To the surprise of no one, with the exception perhaps of the planners and officials involved, development on the west side of Waterloo has created a traffic nightmare.
This week, for instance, the opening of a new Costco store caused huge delays for trucks accessing the nearby regional landfill site, resulting in garbage going uncollected at some households.
Though collection was not interrupted in the townships, residents there can be forgiven for thinking some waste transfer stations would have come in handy. And not just due to this week’s delays at the Erb Street site, but due to the longstanding traffic woes in that area.
Ira Needles Boulevard – that route of a thousand roundabouts – was already problematic in the early stages of development along its length, including The Boardwalk. As more retail stores appeared and subdivisions pushed west, things only got worse. Where officials claimed the boulevard’s single lane was sufficient, there was some quick backpedalling and expansion plans rolled out.
Given the growth forecast for that side of Waterloo and Kitchener, the congestion will only become more problematic. Nothing on the planning side – regional or local – will change that.
Where the region long touted its light rail transit line as a way to reduce the number of cars on the road, it was forced to retract that argument. Not, of course, that a short north-south route of a slow-moving train would have any impact on growth on the west side of the cities. And once the region lost its legal action to restrict such growth – developers gained ten times the amount of land the region was aiming for – all the forecasts were moot, as were any plans such as the LRT.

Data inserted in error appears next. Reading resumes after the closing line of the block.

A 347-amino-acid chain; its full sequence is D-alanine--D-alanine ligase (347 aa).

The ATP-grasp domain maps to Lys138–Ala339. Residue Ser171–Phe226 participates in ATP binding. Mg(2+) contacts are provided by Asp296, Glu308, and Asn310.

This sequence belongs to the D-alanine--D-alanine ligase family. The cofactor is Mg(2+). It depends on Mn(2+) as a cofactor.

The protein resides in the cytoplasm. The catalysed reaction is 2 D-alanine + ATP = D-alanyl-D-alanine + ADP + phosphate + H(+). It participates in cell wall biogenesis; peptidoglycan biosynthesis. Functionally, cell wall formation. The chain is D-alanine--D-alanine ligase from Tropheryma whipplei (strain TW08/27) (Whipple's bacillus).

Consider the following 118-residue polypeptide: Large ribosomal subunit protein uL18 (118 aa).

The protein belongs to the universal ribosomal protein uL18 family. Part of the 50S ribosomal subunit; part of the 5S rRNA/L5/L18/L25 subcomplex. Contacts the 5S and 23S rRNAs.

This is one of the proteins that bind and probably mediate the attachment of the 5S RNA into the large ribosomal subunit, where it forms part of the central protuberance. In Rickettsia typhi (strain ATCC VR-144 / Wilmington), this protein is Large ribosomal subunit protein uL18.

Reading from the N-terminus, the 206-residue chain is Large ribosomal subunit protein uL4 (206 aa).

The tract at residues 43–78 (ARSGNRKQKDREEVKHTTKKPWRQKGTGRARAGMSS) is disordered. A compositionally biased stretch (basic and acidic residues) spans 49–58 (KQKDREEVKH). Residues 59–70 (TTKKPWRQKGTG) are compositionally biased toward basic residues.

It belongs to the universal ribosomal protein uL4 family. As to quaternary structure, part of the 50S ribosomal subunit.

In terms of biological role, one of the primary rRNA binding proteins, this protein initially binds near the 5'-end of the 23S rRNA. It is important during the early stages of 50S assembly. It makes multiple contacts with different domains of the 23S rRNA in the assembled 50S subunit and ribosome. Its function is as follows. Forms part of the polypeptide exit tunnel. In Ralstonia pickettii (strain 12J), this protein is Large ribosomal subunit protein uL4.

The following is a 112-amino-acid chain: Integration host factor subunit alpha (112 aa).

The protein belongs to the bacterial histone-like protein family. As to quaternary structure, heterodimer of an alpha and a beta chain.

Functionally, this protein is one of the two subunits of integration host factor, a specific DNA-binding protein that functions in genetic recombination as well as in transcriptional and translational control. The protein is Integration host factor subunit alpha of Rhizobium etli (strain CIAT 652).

The train also factors into the closing of the rural transfer stations. Bleeding red ink, the unloved project has prompted the region to find money elsewhere. If that means sacrificing other services, especially ones impacting fewer voters, then so be it.
While some Woolwich councillors pushed to keep the Elmira transfer station open, perhaps making a transition to a private operator, the idea was eventually dropped as residents seemed resigned to losing the service. The public outcry was fairly vigourous, however, and many of the problems predicted in the wake of closing the facility have in fact occurred. Woolwich predicted there would be more roadside dumping by people unwilling to deal with the hassle and expense of taking trash all the way over to the Waterloo landfill site, and that has been the case. Critics also pointed to the potential worsening of traffic congestion in the vicinity of the dump, and that has certainly been the case, highlighted by Tuesday’s backed-up garbage problems.
If the current pace of deteriorating accessibility continues, the region and city will have to look at alternatives. Clearly, a new landfill site isn’t on any list of short- or medium-term lists. And there’s no stuffing the development genie back into the bottle: growth, likely of the unsustainable kind, will continue without interruption. That leaves finding a way to reduce traffic flows in the immediate vicinity of the dump, likely trips to the site itself. The region could look at a system where, for instance, there are several decentralized locations where people could take their garbage for later collection and transport to the landfill site, say in off hours when traffic is much lighter.
They might even give such locations a name, something along the lines of “waste transfer stations.”